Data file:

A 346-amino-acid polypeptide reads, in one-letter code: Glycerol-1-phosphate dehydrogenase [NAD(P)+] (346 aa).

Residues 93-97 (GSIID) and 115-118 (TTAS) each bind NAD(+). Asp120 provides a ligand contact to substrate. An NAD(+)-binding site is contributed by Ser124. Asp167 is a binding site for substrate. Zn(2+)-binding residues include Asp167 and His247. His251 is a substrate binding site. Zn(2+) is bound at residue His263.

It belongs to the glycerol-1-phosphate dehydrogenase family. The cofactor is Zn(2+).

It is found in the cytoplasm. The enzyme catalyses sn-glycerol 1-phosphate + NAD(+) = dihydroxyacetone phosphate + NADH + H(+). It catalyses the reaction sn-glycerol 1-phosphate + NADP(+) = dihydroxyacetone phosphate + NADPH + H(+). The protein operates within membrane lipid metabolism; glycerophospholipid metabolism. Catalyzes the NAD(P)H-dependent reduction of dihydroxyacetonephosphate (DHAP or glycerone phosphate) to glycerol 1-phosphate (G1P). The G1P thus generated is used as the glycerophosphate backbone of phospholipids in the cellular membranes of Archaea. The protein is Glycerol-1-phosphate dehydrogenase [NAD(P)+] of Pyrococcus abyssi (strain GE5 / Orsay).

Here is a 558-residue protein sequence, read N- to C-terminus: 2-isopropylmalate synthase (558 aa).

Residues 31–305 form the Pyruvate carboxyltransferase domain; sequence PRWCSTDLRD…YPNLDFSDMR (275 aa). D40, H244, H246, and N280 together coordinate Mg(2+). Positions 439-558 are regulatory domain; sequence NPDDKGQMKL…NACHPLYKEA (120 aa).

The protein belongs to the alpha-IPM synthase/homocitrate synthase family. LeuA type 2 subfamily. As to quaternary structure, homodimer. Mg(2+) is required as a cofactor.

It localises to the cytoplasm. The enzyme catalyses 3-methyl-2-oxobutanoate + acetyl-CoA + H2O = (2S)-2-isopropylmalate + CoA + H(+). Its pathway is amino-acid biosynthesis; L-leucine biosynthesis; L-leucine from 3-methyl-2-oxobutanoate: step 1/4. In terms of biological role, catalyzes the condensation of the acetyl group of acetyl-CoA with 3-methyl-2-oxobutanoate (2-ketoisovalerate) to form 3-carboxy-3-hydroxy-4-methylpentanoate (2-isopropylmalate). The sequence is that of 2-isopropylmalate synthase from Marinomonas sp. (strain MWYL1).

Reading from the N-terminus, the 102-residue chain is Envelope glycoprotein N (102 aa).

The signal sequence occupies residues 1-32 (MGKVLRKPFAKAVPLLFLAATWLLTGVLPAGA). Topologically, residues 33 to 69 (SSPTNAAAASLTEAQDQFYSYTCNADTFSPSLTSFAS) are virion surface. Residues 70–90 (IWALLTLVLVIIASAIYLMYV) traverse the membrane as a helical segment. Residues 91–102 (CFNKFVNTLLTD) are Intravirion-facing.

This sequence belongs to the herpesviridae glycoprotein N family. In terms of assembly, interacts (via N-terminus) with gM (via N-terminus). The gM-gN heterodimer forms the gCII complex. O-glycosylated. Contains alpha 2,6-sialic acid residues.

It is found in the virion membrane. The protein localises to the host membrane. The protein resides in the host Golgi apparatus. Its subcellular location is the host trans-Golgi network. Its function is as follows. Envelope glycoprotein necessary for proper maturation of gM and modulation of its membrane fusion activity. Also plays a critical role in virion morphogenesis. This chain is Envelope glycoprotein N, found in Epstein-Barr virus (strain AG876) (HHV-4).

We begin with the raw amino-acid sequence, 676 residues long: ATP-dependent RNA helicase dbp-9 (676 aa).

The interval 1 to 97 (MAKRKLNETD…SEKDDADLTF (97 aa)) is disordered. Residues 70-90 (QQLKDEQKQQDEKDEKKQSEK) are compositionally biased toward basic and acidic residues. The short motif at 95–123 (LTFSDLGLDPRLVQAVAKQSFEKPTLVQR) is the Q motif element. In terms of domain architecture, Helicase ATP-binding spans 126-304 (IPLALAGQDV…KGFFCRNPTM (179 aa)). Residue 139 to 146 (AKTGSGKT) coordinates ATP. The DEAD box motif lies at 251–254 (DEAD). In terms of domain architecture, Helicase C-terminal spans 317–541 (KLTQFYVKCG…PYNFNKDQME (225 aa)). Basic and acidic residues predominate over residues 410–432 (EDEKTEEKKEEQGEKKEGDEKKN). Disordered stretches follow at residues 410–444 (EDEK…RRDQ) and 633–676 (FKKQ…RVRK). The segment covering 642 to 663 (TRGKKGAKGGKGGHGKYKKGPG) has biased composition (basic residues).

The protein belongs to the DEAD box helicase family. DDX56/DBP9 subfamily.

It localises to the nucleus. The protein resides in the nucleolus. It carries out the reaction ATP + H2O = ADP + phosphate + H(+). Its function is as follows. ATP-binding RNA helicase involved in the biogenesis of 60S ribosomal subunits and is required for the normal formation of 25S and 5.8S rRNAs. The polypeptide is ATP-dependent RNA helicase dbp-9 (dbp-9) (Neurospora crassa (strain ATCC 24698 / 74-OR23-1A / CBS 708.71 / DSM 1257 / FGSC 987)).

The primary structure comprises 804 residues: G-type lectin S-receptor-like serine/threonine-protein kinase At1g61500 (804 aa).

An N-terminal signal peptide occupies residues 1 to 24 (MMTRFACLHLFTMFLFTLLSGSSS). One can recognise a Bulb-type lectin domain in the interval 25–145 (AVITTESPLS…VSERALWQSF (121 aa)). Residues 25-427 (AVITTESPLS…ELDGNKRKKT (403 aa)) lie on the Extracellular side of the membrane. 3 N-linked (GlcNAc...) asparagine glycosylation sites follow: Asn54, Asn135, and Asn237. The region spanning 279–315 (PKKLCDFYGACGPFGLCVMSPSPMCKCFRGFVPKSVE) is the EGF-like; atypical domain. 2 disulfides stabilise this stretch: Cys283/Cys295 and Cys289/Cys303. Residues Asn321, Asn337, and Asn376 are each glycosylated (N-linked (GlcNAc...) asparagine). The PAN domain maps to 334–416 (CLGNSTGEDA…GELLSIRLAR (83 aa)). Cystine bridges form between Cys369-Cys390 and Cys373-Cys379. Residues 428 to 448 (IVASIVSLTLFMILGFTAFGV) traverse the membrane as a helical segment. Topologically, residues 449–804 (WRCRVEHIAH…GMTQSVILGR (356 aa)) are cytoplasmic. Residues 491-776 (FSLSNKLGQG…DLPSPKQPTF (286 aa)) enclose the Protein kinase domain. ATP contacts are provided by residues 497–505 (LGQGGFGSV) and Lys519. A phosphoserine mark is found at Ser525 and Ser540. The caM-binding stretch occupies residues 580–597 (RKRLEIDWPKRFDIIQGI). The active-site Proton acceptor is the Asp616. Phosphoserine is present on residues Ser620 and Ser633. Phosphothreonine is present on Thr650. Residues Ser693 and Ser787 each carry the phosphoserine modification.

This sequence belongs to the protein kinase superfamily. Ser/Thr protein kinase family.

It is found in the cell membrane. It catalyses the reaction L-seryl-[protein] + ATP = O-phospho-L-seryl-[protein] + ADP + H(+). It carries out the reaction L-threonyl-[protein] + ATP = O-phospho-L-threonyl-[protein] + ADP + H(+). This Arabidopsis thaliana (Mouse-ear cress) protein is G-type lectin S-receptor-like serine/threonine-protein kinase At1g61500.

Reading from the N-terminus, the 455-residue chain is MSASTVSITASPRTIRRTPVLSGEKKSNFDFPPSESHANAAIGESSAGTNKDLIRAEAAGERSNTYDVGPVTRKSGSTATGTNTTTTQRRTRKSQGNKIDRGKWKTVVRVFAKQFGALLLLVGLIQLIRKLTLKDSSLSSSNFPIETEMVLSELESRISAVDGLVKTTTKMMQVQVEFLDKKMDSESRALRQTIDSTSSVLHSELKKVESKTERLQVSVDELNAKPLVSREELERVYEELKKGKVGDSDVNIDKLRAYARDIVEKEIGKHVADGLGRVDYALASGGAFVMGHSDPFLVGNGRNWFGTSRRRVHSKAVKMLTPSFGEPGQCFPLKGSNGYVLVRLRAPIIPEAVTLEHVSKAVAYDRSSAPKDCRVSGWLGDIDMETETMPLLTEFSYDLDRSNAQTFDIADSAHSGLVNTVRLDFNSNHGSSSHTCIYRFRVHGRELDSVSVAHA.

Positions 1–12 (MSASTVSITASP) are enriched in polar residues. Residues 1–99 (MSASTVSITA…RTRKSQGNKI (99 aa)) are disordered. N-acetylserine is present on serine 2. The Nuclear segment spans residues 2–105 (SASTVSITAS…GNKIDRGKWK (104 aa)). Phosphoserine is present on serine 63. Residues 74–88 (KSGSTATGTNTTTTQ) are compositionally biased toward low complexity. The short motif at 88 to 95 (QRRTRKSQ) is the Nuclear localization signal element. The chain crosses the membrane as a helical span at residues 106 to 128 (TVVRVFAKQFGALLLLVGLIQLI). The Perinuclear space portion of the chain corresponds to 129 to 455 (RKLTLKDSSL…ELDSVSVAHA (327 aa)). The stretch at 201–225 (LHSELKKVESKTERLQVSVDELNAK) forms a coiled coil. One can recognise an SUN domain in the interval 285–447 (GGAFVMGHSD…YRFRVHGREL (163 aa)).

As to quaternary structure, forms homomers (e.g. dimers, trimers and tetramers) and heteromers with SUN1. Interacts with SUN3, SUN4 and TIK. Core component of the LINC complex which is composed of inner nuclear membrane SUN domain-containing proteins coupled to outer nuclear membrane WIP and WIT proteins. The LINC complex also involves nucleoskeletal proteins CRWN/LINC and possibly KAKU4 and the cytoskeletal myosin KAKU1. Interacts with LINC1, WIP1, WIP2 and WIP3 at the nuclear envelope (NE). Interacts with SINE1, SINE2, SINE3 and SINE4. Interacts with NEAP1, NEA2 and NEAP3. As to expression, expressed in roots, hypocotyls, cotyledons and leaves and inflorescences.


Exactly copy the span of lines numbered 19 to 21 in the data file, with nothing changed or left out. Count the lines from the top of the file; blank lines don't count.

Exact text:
This sequence belongs to the protein kinase superfamily. Ser/Thr protein kinase family.

It is found in the cell membrane. It catalyses the reaction L-seryl-[protein] + ATP = O-phospho-L-seryl-[protein] + ADP + H(+). It carries out the reaction L-threonyl-[protein] + ATP = O-phospho-L-threonyl-[protein] + ADP + H(+). This Arabidopsis thaliana (Mouse-ear cress) protein is G-type lectin S-receptor-like serine/threonine-protein kinase At1g61500.

Reading from the N-terminus, the 455-residue chain is MSASTVSITASPRTIRRTPVLSGEKKSNFDFPPSESHANAAIGESSAGTNKDLIRAEAAGERSNTYDVGPVTRKSGSTATGTNTTTTQRRTRKSQGNKIDRGKWKTVVRVFAKQFGALLLLVGLIQLIRKLTLKDSSLSSSNFPIETEMVLSELESRISAVDGLVKTTTKMMQVQVEFLDKKMDSESRALRQTIDSTSSVLHSELKKVESKTERLQVSVDELNAKPLVSREELERVYEELKKGKVGDSDVNIDKLRAYARDIVEKEIGKHVADGLGRVDYALASGGAFVMGHSDPFLVGNGRNWFGTSRRRVHSKAVKMLTPSFGEPGQCFPLKGSNGYVLVRLRAPIIPEAVTLEHVSKAVAYDRSSAPKDCRVSGWLGDIDMETETMPLLTEFSYDLDRSNAQTFDIADSAHSGLVNTVRLDFNSNHGSSSHTCIYRFRVHGRELDSVSVAHA.